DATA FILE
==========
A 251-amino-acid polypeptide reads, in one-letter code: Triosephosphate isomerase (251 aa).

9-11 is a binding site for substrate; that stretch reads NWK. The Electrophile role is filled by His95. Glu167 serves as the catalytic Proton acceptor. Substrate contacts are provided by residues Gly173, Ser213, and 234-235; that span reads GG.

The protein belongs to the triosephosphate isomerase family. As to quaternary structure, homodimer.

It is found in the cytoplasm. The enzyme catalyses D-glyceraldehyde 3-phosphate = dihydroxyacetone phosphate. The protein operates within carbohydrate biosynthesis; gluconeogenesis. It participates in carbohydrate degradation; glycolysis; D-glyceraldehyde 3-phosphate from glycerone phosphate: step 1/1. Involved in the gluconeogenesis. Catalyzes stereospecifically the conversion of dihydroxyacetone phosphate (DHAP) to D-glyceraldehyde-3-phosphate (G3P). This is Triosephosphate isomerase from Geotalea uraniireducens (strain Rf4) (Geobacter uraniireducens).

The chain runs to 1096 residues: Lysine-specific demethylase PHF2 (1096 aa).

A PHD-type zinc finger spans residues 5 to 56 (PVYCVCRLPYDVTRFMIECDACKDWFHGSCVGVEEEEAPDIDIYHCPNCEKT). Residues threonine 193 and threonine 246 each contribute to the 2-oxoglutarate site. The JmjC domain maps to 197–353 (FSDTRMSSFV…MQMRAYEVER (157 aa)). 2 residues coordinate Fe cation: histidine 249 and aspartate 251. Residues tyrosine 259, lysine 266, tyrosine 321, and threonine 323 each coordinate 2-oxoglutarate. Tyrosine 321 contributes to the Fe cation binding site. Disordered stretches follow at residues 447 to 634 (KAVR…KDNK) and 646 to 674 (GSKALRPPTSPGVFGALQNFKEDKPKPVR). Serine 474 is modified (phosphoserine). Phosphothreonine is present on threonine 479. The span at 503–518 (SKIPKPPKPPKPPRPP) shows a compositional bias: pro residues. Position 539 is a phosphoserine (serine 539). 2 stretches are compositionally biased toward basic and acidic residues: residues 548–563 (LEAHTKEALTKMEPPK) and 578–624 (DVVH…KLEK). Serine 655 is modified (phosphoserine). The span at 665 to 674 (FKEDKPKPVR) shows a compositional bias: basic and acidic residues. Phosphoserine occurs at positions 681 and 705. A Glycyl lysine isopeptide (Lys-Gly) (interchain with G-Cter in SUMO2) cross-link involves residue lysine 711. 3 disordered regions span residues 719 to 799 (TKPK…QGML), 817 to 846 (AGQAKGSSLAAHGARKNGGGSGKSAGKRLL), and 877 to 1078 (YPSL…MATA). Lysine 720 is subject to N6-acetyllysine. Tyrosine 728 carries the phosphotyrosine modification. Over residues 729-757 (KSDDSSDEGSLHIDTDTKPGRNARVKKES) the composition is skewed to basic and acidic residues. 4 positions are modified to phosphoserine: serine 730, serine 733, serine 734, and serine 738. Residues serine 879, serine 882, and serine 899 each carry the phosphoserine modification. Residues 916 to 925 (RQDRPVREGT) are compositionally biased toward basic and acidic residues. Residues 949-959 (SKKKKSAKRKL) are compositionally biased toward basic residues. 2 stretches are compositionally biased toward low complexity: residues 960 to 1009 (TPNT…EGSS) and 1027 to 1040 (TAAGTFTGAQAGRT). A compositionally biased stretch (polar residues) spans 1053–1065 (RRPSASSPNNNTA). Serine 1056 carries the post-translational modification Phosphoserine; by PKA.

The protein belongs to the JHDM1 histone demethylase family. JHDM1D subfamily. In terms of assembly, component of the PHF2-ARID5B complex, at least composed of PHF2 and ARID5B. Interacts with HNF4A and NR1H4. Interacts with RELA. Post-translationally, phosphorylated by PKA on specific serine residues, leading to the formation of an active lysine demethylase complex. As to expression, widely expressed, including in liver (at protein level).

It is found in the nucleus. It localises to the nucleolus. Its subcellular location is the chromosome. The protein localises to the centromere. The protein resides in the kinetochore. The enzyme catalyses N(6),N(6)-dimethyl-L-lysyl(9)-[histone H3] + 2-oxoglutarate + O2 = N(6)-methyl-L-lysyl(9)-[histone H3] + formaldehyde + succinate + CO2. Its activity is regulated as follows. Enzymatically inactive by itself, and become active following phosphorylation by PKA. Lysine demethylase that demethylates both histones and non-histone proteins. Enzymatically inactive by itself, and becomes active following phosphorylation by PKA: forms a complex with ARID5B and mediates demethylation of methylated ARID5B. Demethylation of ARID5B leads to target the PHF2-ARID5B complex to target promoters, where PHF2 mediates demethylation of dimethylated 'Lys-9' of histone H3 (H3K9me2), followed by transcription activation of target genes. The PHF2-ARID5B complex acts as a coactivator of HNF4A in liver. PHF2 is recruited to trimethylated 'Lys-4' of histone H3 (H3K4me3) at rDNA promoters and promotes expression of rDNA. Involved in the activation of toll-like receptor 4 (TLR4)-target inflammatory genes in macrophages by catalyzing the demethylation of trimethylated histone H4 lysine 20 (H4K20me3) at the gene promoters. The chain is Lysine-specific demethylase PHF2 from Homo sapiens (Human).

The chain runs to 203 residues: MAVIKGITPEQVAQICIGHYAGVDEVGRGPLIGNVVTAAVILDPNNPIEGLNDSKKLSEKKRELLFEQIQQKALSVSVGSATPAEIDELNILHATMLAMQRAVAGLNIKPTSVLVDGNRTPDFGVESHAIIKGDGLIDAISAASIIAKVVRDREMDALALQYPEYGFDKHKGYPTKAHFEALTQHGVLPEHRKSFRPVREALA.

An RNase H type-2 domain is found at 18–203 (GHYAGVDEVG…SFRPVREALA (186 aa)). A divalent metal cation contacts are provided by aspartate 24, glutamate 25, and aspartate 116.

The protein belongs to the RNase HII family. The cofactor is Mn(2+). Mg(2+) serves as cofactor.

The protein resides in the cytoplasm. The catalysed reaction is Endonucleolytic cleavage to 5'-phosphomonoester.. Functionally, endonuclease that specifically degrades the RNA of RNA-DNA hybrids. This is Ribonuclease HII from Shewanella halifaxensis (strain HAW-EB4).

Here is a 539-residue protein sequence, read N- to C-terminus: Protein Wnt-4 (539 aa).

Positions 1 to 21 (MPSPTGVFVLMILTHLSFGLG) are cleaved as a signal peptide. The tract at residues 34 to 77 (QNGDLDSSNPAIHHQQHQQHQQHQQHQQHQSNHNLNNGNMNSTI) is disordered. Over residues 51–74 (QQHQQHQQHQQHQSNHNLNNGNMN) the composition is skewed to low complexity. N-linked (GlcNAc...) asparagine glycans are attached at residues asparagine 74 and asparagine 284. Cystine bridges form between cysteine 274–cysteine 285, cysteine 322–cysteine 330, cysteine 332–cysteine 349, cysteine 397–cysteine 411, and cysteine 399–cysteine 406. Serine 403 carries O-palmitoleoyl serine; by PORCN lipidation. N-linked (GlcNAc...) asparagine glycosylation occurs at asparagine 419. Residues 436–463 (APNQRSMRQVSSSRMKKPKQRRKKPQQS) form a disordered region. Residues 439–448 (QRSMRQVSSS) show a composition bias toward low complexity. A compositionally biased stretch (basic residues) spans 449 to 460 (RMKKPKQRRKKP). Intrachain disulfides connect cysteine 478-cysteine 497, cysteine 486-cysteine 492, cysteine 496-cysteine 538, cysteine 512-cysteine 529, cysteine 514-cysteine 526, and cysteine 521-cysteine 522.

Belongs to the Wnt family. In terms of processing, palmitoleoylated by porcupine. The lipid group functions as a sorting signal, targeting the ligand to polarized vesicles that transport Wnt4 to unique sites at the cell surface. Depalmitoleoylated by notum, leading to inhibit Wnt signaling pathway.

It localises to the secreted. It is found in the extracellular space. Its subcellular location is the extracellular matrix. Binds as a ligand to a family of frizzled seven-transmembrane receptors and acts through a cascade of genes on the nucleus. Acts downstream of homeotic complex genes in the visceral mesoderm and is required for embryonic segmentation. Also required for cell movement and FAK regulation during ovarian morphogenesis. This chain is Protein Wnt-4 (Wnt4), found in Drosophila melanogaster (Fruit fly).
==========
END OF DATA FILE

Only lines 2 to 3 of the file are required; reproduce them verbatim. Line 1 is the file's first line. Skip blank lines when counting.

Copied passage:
9-11 is a binding site for substrate; that stretch reads NWK. The Electrophile role is filled by His95. Glu167 serves as the catalytic Proton acceptor. Substrate contacts are provided by residues Gly173, Ser213, and 234-235; that span reads GG.

The protein belongs to the triosephosphate isomerase family. As to quaternary structure, homodimer.